In this week’s roundup, we’ve shifted our focus from wellness to the trends that will dominate marketing in 2017 and beyond.
From balancing the paradox of “planning to be agile”, to the new era of email marketing, here are our favorite headlines from the week.
How To Balance Long Term Planning And Marketing Agility
The Takeaway: Authors Andrew Birmingham and Sean Campbell say it best in the first few paragraphs of this article:
“Success in marketing today involves achieving the best balance between long term planning and strategic vision, and agile interactive planning and execution.”
But Birmingham and Campbell don’t just leave us with that; instead, they give us five guidelines for how to achieve this balance. Ultimately, they say, it starts with aligning marketing to larger business objectives, breaking down silos between departments, and adjusting how you think about your long-term marketing plans. For the other two guidelines, you’ll have to read their full article.
The Stone Age Of Email Marketing Stops Here: Customize Your Content Using Triggers
The Takeaway: With roots in the world of direct mail, we’re not too shy to point out that often when something doesn’t work the way it used to, people tend to dismiss it as outdated or obsolete – a trend we’re now beginning to see in email marketing. But that doesn’t mean that email is on its way out. Instead, much like direct mail, the way email marketing is used and executed must be shifted to fit the changing habits of internet users. Enter marketing automation, which relies more heavily on behaviors rather than demographic segmentation.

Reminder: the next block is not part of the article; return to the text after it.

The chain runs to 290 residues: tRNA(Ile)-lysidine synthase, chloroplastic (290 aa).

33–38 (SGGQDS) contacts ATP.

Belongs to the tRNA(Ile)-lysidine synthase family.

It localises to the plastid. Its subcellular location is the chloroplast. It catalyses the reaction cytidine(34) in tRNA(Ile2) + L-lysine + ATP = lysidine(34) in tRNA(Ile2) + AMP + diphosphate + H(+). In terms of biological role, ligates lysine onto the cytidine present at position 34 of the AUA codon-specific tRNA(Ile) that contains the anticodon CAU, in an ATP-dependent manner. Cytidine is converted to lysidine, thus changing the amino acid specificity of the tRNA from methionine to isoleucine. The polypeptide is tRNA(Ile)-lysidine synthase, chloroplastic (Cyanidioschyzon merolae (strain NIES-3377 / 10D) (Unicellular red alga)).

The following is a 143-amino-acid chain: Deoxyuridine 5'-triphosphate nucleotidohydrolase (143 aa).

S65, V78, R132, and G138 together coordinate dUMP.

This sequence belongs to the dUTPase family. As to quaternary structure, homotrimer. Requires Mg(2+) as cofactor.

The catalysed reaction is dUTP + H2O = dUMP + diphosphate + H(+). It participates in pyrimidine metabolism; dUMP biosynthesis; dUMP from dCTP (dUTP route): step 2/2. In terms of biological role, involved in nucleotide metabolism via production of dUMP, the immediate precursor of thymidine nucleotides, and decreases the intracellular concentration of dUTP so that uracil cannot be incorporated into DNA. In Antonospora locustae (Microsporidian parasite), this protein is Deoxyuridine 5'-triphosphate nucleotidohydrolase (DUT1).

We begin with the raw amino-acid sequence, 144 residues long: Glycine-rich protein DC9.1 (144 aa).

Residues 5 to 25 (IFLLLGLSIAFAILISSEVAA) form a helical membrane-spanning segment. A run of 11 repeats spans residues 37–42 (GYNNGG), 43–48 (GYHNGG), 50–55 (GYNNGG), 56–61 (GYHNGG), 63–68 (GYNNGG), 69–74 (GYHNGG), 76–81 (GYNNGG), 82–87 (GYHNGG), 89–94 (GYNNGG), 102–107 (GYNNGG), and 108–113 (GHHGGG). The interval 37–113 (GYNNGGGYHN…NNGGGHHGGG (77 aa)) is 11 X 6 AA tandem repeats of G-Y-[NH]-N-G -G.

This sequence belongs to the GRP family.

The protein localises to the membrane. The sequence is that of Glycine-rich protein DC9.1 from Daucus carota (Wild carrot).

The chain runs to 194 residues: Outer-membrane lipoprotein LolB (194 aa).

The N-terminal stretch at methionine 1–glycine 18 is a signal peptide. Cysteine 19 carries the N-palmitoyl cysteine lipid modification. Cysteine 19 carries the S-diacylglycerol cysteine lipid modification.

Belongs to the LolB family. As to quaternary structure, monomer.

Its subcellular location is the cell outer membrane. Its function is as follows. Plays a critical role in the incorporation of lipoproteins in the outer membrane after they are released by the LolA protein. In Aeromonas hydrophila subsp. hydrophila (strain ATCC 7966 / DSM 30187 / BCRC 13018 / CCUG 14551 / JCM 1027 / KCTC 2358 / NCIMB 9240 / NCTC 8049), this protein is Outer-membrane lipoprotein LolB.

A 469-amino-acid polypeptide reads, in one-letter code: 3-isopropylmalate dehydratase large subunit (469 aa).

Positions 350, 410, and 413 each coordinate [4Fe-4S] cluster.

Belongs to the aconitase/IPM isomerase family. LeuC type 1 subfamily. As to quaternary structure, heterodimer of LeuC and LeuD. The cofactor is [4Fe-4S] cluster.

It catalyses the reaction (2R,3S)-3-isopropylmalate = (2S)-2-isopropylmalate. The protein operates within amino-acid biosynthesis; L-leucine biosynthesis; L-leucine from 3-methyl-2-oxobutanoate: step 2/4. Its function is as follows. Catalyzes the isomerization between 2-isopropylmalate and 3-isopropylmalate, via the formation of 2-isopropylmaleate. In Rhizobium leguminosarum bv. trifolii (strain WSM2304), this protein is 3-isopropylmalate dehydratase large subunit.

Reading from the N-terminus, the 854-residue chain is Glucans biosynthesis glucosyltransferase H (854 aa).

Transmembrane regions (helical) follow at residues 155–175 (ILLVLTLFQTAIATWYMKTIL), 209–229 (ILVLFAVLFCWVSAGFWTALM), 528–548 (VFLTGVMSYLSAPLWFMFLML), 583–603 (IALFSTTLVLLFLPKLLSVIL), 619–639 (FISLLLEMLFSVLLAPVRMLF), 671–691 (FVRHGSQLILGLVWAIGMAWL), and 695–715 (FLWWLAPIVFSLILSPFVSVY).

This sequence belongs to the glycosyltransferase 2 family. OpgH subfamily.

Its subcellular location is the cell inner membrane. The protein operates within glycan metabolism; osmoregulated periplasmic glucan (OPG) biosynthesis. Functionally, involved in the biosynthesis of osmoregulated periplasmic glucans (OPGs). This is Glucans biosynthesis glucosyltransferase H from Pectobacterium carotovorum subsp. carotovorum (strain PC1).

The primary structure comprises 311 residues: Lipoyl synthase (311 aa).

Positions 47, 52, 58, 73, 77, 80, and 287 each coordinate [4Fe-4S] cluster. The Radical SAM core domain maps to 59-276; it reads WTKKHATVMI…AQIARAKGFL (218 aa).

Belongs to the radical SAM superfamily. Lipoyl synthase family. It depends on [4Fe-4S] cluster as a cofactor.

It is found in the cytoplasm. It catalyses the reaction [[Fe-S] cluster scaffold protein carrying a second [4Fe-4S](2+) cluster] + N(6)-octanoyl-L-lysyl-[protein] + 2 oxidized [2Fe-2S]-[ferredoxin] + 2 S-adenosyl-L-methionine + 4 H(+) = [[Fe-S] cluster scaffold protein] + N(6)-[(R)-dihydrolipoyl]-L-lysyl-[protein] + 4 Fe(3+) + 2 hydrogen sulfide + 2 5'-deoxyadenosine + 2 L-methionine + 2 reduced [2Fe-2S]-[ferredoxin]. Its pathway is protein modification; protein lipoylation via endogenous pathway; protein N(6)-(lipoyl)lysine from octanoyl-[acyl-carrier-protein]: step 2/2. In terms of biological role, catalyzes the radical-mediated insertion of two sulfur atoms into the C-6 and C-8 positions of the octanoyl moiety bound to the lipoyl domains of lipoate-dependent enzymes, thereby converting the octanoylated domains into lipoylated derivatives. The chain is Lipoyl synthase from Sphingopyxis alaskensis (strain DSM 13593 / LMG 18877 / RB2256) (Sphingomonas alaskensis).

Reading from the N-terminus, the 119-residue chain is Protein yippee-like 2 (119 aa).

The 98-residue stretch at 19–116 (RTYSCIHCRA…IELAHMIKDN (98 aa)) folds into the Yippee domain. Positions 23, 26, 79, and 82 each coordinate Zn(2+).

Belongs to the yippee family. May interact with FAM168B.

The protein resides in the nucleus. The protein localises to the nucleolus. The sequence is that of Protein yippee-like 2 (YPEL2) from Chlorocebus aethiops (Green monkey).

Instead of personalizing emails based on consumer demographics, think of email marketing as “an extension of the browsing experience,” drawing from the actions your prospects/customers take on your website. Does someone add a product to their cart but not convert? Send them an email with a coupon code. Does someone download an ebook from your B2B website? Follow up with an email offering a second, more in-depth ebook or related resource. Simply put, think about what a specific behavior means, then get figure out how you can use email to push your audience to take the next step.
Direct Mail Campaign Failed? Here’s How to Turn it into a Win
The Takeaway: The lessons from this article aren’t limited to direct mail marketing, but can be applied to failures in other areas of your professional and personal life. We’re digging it because it fits really well with our #WednesdayWisdom post this week…
— Extend Your Reach (@eyreach) February 8, 2017
To turn your failures into successes, it’s critical to understand why failure makes us feel the way we do – then to take that understanding and reframe our failure as an opportunity for learning. Like author Mike Ryan suggests, avoid letting despair (or defensiveness) prevent you from clearly seeing where you went wrong. Your next campaign will thank you for it!